Seven Diet Sins
The most common nutrition mistakes -- and how to avoid them.
Mistake No. 5: Taking too many supplements.
"People tend to forget that a vitamin pill is a supplement --
it's meant to complement your diet, not act as a stand-in for the foods you
don't eat," says Heller. What's more, she says, taking too many vitamins
can end up sabotaging your good health.
"Every vitamin and mineral and phytochemical in our body works in
concert with one another, and it's easy to knock that balance off if you are
taking concentrated doses of single nutrients, or even groups of
nutrients," says Heller.
Bradeis cautions that any diet plan that claims you must take a high-potency
supplement to meet your nutritional needs should send up a red flag.
"It means that eating plan is not healthy," says Brandeis, "and
it also means you are going to miss out on the synergistic health effects that
can only come from whole foods -- including not only helping you to feel fuller
longer, but also preventing cellular breakdowns important to preventing
The solution: Both experts recommend taking no more than one
all-purpose multivitamin daily. Don't supplement your diet with individual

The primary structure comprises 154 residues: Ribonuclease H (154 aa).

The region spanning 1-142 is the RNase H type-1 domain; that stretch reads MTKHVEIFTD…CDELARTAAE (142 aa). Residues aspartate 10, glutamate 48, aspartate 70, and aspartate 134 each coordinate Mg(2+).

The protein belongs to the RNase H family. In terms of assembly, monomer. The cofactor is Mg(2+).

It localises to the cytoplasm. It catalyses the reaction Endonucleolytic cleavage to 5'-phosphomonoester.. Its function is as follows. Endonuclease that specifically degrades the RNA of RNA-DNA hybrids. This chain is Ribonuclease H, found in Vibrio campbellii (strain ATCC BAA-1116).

nutrients without the guidance of your doctor, nutritionist, or other health
expert. Keep in mind that the sales clerk in the health food store is usually
not a health expert.
Mistake No. 6: Excluding exercise.
While most folks believe nutrition is all about food, Brandeis says it's
also about how your body uses food -- and that's where regular exercise comes
"Without adequate exercise, you cannot maintain a high enough metabolic
rate to burn your food efficiently," says Brandeis. "A pill can't do
that for you; foods alone can't do that for you. Exercise is the only way to
The solution: Make exercise a regular part of your life. And don't
get hung up if you can't do it at the same time every day. If you miss your
routine in the morning, don't wait until the next day and try to do twice as
much. Instead, try to fit in some exercise -- even if it's just a little bit --
every day, says Taub-Dix.
Mistake No. 7: Believing everything you read about nutrition and weight loss.
"Just because someone writes a diet book or a nutrition guide does not
mean they are an expert," cautions Brandeis.
If you're turning to a book for guidance, she says, "look to the
author's credentials and ask yourself: Is this person a dietician; do they have
an advanced degree in nutrition? Or are you buying this book because it's
written by a celebrity who you think looks good?"
Even if an "expert" is behind your nutrition or diet plan, Brandeis
says, it's important to make sure the plan is based on solid research.
"Has the plan been tried on 20 people or 200 people? Have the results
been published in a peer-reviewed medical journal -- or is it based solely on
anecdotal reports? These are things that I fear many people don't pay attention
to before paying attention to what is being said -- and that is a huge
mistake," says Brandeis.